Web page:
The world’s wackiest foods and where to find them
Savoury trips present world’s wackiest food
One of the best things about traveling the world is the opportunity to try a wealth of different cuisines. With that being said, you’re guaranteed to discover some dishes that aren’t for the faint hearted. Here are just some of the foods that may prove to be an edible challenge during your travels.
Fried tarantulas, Cambodia
How would you feel about tucking into a crispy, chewy tarantula? In Cambodia, it isn’t uncommon. Fried tarantula is a common street food, found en masse upon stalls throughout the country. The legs are said to be crunchy with a taste similar to chicken, but the gooey and soft abdomen is where many travellers find it difficult to continue.
This delicacy has been highlighted by the Secret Traveller for both looking and sounding disgusting. It’s a coveted dish in the Philippines, however, where the fertilized duck egg is consumed whole, with the undeveloped embryo being left inside. You’re expected to consume every last part of it, including the feathers and the bones. It’s quite literally hard to swallow.
How about tucking into a whole sheep’s head for your Sunday dinner? It’s not uncommon in Norway. Smalahove is traditionally eaten on Sundays in the country, with the last sheep’s head of the year being consumed on the last Sunday before Christmas. The head is cut in half, and the best parts of it are said to be around the ear and the eye. It’s definitely not a good-looking dish, though.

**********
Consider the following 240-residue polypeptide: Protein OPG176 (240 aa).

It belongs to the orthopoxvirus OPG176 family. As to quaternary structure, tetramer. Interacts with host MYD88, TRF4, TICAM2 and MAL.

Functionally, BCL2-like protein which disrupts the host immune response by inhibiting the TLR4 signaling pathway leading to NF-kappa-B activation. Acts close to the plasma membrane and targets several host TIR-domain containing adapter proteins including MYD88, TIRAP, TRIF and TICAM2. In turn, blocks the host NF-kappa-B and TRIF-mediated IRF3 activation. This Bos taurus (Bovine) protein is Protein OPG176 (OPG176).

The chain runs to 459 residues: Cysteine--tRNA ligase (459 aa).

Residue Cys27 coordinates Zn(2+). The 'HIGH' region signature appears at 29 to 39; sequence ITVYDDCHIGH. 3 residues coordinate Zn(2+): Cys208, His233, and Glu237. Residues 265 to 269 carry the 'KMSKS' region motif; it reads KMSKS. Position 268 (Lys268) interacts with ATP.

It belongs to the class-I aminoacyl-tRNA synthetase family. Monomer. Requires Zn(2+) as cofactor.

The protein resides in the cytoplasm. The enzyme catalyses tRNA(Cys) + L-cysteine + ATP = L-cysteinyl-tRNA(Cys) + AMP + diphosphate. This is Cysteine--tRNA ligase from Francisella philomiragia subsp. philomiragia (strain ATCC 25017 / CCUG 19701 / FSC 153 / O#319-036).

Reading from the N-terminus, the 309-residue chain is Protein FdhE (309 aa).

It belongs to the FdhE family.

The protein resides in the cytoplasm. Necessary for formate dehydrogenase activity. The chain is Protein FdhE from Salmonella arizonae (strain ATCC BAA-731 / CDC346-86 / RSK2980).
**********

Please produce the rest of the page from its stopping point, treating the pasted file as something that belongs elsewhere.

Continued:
Sannakji, South Korea
Japan’s sushi is one thing, but South Korea’s sannakji takes raw seafood to an unparalleled level. It’s essentially raw octopus tentacles chopped and served as immediately as they are prepared, but what makes them so different (and perhaps unpalatable) is the fact that they’re usually still squirming on the plate. Unsurprisingly, it’s often referred to as the ultimate dare food in the country. You’ll have to chew them well.
Durian fruit, throughout Asia
Travel through Southeast Asia and you’re bound to run into durian fruit – and you’ll probably smell it before you see it. The fruit is renowned for its pungent smell, strong enough for it to be banned from public transportation in Singapore. Although the taste is both loved and hated – being compared to cheese by some and caramel by others – the smell is almost universally thought to be unbearable.
What strange food have you tried around the world? Share your experiences with us.